2. Patti, Thank you for saying kind words about my blog. Here's, the thing, when someone does a random act of kindness, it certainly isn't premeditated, but it's just a spontaneous impulse to be helpful. A month ago I was walking down a steep icy sidewalk to my car and carrying a large glass jug of water. My age began showing as I stopped at the top of the hill, wondering how I'd get down without falling. A young teenager approached and said, "Let me carry this to your car." And even offered his arm for my balance. I was so grateful but shocked because one rarely sees this side of teenagers. I remember that young gentleman and have related the story to many people.

    Annie was an angel who wanted to make Liz's bath warm and cozy and would probably be surprised that you still remember. Truly a kind heart. And.... I always recall(as I've mentioned before) your working in a bank and making up the difference for an older woman's deposit. You used the words, "simple act"in your closing sentence. True but what a large heart.

  3. This is a wonderful story--a warm towel after a bath. It is a good reminder that we can all do a simple thing and not even know the ripples it will send out.
    Your story is also a good reminder that we are sometimes to quick to judge. Cheers to the Annies and Pattis of the world!

  4. Acts of kindness are seldom forgotten. When I was young and pregnant a stranger was kind to me during a difficult moment and I've always remembered them in my prayers. Will have to post that story one day.
    Thanks for the reminder that a simple act of kindness can make a person's day... and more.

  5. This was such an enjoyable and spirit liftin post. How wonderful that warm towel would be. Kindness is a precious commodity best served with a smile. Oma Linda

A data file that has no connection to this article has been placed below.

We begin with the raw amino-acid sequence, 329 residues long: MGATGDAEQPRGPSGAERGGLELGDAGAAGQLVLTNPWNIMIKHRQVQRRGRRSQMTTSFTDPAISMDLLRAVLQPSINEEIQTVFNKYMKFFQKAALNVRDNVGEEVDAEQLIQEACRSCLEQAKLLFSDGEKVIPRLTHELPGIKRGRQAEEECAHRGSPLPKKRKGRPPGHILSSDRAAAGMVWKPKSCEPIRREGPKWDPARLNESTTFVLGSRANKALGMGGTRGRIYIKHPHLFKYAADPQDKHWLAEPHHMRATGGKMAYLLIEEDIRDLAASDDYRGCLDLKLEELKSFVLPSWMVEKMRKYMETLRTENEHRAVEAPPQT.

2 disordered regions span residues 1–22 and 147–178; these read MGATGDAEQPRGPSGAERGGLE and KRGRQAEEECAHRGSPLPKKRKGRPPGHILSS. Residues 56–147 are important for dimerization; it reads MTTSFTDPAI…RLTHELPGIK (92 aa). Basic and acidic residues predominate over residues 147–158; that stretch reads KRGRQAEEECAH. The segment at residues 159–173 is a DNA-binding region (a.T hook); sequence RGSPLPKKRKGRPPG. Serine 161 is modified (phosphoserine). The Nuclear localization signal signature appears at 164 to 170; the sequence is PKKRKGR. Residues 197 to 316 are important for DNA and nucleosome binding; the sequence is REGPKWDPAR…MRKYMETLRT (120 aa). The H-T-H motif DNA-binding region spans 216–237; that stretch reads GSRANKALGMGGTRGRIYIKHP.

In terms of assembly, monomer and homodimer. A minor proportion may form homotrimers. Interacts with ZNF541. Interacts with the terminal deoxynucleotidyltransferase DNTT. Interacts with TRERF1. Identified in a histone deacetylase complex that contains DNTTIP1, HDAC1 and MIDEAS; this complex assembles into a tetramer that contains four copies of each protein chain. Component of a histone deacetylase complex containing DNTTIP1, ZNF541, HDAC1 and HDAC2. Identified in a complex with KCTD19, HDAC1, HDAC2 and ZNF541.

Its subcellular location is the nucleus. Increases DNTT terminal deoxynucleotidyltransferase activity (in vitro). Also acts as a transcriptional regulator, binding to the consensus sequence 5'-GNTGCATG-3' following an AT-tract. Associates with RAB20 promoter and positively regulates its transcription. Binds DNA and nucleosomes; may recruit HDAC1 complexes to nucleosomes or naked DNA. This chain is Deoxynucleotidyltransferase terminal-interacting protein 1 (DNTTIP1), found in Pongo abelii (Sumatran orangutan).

6. What a wonderful story. There should be more Liz's in this world. She knows how to lift the spirit of an elderly person!!!

  7. That is a very uplifting story. Getting out of a warm water into cool air is never fun. Great solution.

  8. What a wonderful story, Patti. Annie not only was a gem to warm the towel but it sounds like she also knew just what to say to her patients while bathing them to make the very personal chore more comfortable. Very wise woman.
    Love your stories, keep 'em coming! And have a great day!

  9. Love this post, Patti! It made me remember my years as a Hospice volunteer - the good friends I made and all I learned about living and dying just through simple acts of kindness. Many times, it was the kindness of my clients that got me through some sad and rough times, especially when I was a "rookie." It also brought a memory of getting into the shower with my mother-in-law when she was very frail. She sat on a little stool, and we laughed til we cried about nothing really - it was very cathartic for her and for me. All people crave gentle touch - it is a great comfort.

  10. Again I say, you are such a good story teller! What a nice thing to do for a person. Had I done that for mr. kenju while he was convalescing from his stroke, I might never have been able to get him to wash on his own again.

  11. My sweet mom was that kind of nurse. I can't tell you how much she agonized over her patients and how she loved them.

    love this story!!!!

  12. Kindness is something that seems to be strangely lacking nowadays, and yet any small gesture like that can make such an impression. :)

  13. Djan,
    Thank you so much. I am so glad to have affected you in some manner. I know that my blog buddies have entered my life also. You have taken me on wonderful hikes and let me tag along on the sky dives I will probably never get to take myself. You inspire me to be more active. Thanks.

    What a sweet boy. I think most kids are good like that, they just don't get the press the bad ones get.
    I am always amazed that you remember long ago posts like the one about Ruth. Thank you so much.

    Thank you and yes, I was entirely too quick to judge a stranger after bare moments.
    I really like your "ripple" reference for that is exactly what it is.

    I hope you do post that story. I would love to read it. Kindness can always use a spotlight.

    Linda Wildenstein,
    So glad you enjoyed it. You are so right about the best condiment to serve with kindness.

    She certainly did and it didn't take a minute to throw a towel in the dryer. That and her humor really put my mom and us right with the world that day.

    You know, it would be a nice treat for a perfectly healthy spouse to surprise them as they step out of a tub or shower. A nice Valentines Day surprise??